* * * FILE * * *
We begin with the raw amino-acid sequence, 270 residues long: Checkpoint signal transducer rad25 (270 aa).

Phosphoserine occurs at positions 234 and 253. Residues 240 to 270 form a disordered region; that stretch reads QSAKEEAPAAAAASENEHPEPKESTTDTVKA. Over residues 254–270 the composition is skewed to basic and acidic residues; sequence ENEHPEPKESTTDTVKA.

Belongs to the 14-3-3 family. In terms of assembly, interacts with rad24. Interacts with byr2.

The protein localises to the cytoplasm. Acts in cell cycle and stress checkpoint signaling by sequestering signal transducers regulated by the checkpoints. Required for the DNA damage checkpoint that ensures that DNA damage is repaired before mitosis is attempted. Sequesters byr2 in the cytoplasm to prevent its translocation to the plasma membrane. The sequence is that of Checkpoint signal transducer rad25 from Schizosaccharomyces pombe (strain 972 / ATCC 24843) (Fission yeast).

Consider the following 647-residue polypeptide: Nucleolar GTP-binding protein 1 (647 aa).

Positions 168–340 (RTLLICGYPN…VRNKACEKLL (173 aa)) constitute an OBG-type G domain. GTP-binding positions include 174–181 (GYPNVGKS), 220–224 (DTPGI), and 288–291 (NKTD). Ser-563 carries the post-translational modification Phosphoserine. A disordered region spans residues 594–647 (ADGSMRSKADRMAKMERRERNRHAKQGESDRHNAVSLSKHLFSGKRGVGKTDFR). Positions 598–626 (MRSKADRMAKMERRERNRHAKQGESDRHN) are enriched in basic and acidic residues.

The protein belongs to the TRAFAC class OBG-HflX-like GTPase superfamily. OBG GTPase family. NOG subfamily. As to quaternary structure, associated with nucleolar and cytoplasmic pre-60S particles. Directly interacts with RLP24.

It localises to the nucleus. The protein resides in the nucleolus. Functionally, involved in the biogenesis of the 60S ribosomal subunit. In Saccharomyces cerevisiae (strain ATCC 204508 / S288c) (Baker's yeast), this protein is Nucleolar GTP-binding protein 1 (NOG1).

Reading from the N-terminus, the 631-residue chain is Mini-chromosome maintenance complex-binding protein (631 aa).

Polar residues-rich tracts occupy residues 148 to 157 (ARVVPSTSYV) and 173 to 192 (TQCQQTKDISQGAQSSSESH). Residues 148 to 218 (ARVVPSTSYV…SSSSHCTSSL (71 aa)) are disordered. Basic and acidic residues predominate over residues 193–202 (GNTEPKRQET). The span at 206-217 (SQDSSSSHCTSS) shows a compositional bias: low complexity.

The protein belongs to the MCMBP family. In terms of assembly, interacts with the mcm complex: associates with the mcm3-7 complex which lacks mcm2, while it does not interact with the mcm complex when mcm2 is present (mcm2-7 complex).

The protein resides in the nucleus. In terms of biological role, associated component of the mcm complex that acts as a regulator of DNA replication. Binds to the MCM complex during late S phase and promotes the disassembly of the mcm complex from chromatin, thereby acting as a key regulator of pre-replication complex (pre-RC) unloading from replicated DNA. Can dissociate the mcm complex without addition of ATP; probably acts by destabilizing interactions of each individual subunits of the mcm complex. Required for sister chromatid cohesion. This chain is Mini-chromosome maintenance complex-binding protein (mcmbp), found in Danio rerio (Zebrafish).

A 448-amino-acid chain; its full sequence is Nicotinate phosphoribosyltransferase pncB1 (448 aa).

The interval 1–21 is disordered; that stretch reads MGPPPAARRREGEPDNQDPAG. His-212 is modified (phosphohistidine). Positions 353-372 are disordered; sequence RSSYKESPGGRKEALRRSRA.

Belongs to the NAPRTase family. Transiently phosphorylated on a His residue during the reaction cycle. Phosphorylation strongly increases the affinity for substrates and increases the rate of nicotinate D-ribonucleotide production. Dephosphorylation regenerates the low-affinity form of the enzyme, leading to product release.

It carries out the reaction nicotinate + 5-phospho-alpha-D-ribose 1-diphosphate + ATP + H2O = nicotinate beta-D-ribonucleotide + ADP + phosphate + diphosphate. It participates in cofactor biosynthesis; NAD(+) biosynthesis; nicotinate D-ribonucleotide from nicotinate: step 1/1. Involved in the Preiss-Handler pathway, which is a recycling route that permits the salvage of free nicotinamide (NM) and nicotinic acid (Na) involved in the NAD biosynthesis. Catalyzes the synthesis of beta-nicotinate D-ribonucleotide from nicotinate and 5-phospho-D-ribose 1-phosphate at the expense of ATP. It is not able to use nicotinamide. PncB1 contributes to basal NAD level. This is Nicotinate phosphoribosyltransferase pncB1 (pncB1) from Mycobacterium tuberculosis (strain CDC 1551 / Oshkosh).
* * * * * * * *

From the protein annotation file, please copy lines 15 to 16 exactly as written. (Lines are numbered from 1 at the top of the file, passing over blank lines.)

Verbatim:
Belongs to the NAPRTase family. Transiently phosphorylated on a His residue during the reaction cycle. Phosphorylation strongly increases the affinity for substrates and increases the rate of nicotinate D-ribonucleotide production. Dephosphorylation regenerates the low-affinity form of the enzyme, leading to product release.

It carries out the reaction nicotinate + 5-phospho-alpha-D-ribose 1-diphosphate + ATP + H2O = nicotinate beta-D-ribonucleotide + ADP + phosphate + diphosphate. It participates in cofactor biosynthesis; NAD(+) biosynthesis; nicotinate D-ribonucleotide from nicotinate: step 1/1. Involved in the Preiss-Handler pathway, which is a recycling route that permits the salvage of free nicotinamide (NM) and nicotinic acid (Na) involved in the NAD biosynthesis. Catalyzes the synthesis of beta-nicotinate D-ribonucleotide from nicotinate and 5-phospho-D-ribose 1-phosphate at the expense of ATP. It is not able to use nicotinamide. PncB1 contributes to basal NAD level. This is Nicotinate phosphoribosyltransferase pncB1 (pncB1) from Mycobacterium tuberculosis (strain CDC 1551 / Oshkosh).